Overnight Defense: US sanctions NATO ally Turkey over Russian defense system | Veterans groups, top Democrats call for Wilkie’s resignation | Gingrich, other Trump loyalists named to Pentagon board
Happy Monday and welcome to Overnight Defense. I’m Rebecca Kheel, and here’s your nightly guide to the latest developments at the Pentagon, on Capitol Hill and beyond. CLICK HERE to subscribe to the newsletter.
THE TOPLINE: More than a year after NATO ally Turkey took delivery of a Russian air defense system, the Trump administration has imposed sanctions on Ankara.
The State Department on Monday announced sanctions targeting Turkey’s Presidency of Defense Industries (SSB); SSB’s president, Ismail Demir; and other SSB officers over the purchase of the Russian S-400 system.
“The United States made clear to Turkey at the highest levels and on numerous occasions that its purchase of the S-400 system would endanger the security of U.S. military technology and personnel and provide substantial funds to Russia’s defense sector, as well as Russian access to the Turkish armed forces and defense industry,” Secretary of State Mike Pompeo said in a statement.
Background: Turkey took delivery of the S-400 in July 2019.
The U.S. and other NATO allies had repeatedly warned Ankara that the Russian system would pose a threat to NATO systems.
In particular, the United States worried the S-400 could be used to gather information on the F-35 fighter jet, the U.S. military’s most advanced aircraft.
The Trump administration moved to boot Turkey from the F-35 program shortly after it acquired the S-400.
But despite repeated threats of sanctions, a U.S. law requiring sanctions on those that do business with Russia’s defense industry and repeated congressional pressure for sanctions, the administration didn’t go there until Tuesday.
Critics had accused President Trump of withholding sanctions because of his close relationship with Turkish President Recep Tayyip Erdoğan.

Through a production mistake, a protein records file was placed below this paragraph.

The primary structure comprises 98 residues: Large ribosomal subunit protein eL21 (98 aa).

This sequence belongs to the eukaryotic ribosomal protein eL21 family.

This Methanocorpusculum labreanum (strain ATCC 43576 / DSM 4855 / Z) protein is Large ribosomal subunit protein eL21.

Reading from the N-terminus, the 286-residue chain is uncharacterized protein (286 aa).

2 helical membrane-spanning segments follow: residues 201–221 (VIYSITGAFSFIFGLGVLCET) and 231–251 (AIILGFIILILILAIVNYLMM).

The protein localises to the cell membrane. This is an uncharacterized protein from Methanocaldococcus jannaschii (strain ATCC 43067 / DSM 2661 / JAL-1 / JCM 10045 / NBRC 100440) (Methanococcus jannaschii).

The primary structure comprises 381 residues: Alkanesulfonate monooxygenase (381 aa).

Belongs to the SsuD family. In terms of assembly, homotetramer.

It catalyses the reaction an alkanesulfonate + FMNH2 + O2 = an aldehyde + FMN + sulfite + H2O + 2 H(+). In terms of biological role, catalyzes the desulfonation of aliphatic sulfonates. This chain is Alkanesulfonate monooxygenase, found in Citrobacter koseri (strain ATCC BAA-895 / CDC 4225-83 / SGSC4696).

Timing: The administration imposed the sanctions just as Congress was poised to force them to do it anyway.
The National Defense Authorization Act (NDAA) that passed both chambers of Congress last week included mandatory sanctions on Turkey for the S-400 purchase. Trump has threatened to veto the NDAA over unrelated issues.
Christopher Ford, assistant secretary of State for the bureau of international security and nonproliferation, insisted Monday the timing of the administration’s move was not tied to the NDAA.
“What we have done is consistent with what I at least understand to be in the NDAA, although I don’t know exactly what’s going to happen with the NDAA, and as an old Senate staffer I know enough not to be too predictive about such things,” he said.
Congressional reaction: Sen. Chris Van Hollen (D-Md.), who has been vocal about imposing sanctions, said he was pleased with Monday’s announcement “even if it was only under the imminent threat of further congressional action.”
“These measures send a clear message to Erdogan: we will not allow him to undermine our national security and that of our faithful NATO allies without consequence,” Van Hollen said in a statement.
Senate Foreign Relations Committee Chairman Jim Risch (R-Idah) also said he was happy to see the “long overdue” sanctions.
“Turkey has been provided ample time and opportunity to abandon its Russian purchase and instead employ defensive systems that are interoperable with NATO’s requirements,” Risch said. “These sanctions, as well as Turkey’s dismissal from the F-35 program, are the inevitable result of Turkish President Erdogan’s decisions to prioritize his relationship with the Kremlin over NATO.”
Turkey’s reaction: Turkey in a lengthy response condemned and rejected the U.S. sanctions, calling them unfair. Ankara further said that “President Trump himself has admitted on many instances that Turkey’s acquisition was justified.”
Turkey added that it will “take the necessary steps against this decision… in a manner and timing it deems appropriate.”
WILKIE UNDER FIRE: If you missed it over the weekend, calls for Veterans Affairs Secretary Robert Wilkie to resign picked up considerably.